The Miami Smart Walking Tour brings you to all the popular sites at a fraction of the price! Click on each site below to learn more about it:
Before skyscrapers dotted the shoreline of Biscayne Bay, it was the Tequesta Indians that lived in the tropical wilderness that is today known as Miami. Find out what was discovered in 1998 at 401 Brickell Avenue, and how it forever changed the history of Miami.
The epicenter of winter social life for high society, the Royal Palm Hotel was built by Henry Flagler in 1896, and was the catalyst for future development in Miami.
Henry Flagler, known as the Father of Miami, was born in Hopewell, New York in 1830. Find out what brought him to Florida, and how his company, the Florida East Coast Railway, tamed the tropical wilderness of the state.
While seemingly just an ordinary building of the time, the Huntington Building was built by Frederick Rand, whose dream was to create a street that rivaled Fifth Avenue in New York City. Find out what happened to the dream, and also what makes the Huntington Building a unique property.
The Ingraham Building, one of the most beautiful buildings in Miami, is also one of the most well preserved, and architecturally interesting in all of Downtown.
One of the coolest buildings Downtown, the Olympia opened in 1926, and is the last remaining theater of the time.
Once home to the largest Walgreens in the country, the building sports an impressive streamline moderne style, and is today home to Cuban department store La Epoca.
DuPont Buildingd for one time bank owner Alfred duPont, the duPont building was built after the Great Depression, and became a symbol for economic recovery in Miami.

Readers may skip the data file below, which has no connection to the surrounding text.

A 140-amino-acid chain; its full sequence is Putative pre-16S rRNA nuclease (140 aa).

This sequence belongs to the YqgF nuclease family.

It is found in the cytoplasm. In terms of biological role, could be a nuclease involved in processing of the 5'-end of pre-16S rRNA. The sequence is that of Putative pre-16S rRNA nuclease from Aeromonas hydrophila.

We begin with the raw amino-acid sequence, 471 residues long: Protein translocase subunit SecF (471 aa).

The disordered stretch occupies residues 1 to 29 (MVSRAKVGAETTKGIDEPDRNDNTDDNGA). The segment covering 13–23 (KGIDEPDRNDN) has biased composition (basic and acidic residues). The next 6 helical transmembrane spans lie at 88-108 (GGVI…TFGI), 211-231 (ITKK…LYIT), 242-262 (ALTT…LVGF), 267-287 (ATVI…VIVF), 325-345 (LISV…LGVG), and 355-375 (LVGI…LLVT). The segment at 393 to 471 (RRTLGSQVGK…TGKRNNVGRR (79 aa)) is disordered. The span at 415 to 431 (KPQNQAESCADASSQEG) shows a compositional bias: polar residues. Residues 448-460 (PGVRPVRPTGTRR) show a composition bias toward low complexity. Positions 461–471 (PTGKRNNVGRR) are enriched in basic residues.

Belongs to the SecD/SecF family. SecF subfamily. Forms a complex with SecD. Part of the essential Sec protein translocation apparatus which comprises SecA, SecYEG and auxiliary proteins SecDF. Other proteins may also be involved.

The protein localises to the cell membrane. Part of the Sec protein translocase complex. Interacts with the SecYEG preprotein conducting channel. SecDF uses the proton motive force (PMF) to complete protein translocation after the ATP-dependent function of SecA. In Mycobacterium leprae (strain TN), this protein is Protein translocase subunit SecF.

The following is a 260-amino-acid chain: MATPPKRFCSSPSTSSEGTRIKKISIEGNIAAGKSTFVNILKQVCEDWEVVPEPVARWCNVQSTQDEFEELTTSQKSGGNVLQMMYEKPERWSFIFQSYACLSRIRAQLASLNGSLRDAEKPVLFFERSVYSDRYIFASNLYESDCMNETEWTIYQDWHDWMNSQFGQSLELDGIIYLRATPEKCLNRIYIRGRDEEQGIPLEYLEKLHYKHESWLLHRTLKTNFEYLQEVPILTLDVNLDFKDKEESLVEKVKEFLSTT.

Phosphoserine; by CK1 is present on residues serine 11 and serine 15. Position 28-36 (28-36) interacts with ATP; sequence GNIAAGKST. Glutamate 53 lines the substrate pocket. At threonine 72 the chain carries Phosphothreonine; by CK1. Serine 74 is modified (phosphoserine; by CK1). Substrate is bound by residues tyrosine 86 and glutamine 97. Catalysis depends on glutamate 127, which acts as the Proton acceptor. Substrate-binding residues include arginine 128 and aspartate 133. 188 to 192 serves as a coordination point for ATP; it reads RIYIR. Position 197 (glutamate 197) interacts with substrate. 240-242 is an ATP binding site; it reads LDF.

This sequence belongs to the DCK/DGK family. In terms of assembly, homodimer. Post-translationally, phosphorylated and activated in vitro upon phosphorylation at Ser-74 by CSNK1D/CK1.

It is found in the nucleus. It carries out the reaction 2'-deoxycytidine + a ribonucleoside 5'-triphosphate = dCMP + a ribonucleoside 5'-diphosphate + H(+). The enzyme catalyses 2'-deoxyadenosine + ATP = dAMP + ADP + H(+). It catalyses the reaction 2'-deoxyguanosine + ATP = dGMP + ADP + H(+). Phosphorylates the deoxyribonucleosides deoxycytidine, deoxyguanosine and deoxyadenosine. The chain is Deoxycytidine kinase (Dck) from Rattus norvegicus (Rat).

Originally 17 stories tall and thought to be practically indestructible, the Meyer-Kiser building was significantly damaged by the Great Miami Hurricane of 1926. Meyer-Kiser though, unlike others in Miami, had a backup plan that saved the building from becoming a total loss.
Completed in 1914, the Old US Post Office and Courthouse was Miami's second such facility. Home to the Post Office, Courthouse, Customs Office, Weather Station, and Immigration Inspector, the Old US Post Office is built in a Neo-Classical style, and is one of the oldest buildings Downtown.
A very narrow building, the Security Building is best known for its mansard roof, and ultra high end building materials.
Tracing its roots back to 1872, Catholicism in Miami arrived even before Henry Flagler's railroad. Find out when Gesu was opened, and learn about the stunning architectural features it sports.
A building within a building, the Congress Building was originally constructed in 1923 with only five stories.
One of the most notable sites in Miami, Freedom Tower was originally home to Miami's newspaper, the Miami Daily News and Metropolis. Find out how Fidel Castro's rise to power in Cuba dramatically increased the number of Cuban refugees coming to Miami, and eventually led to News Tower being renamed Freedom Tower.
Once known as the Front Porch of Miami, Bayfront Park has had a history of highs and lows, and was actually at one point completely underwater.
Financed by Henry Flagler, First Presbyterian Church was originally located Downtown, but was moved to Brickell in 1947.
Once the office of Miami's first doctor, James M. Jackson, the Jackson office was built by Julia Tuttle, and was once located Downtown on Flagler Street.
Different looking than much of Miami's landscape today, Simpson Park is a preserved hammock that shows off native plants, and brings visitors back to what it was like when the Tequesta Indians roamed the land.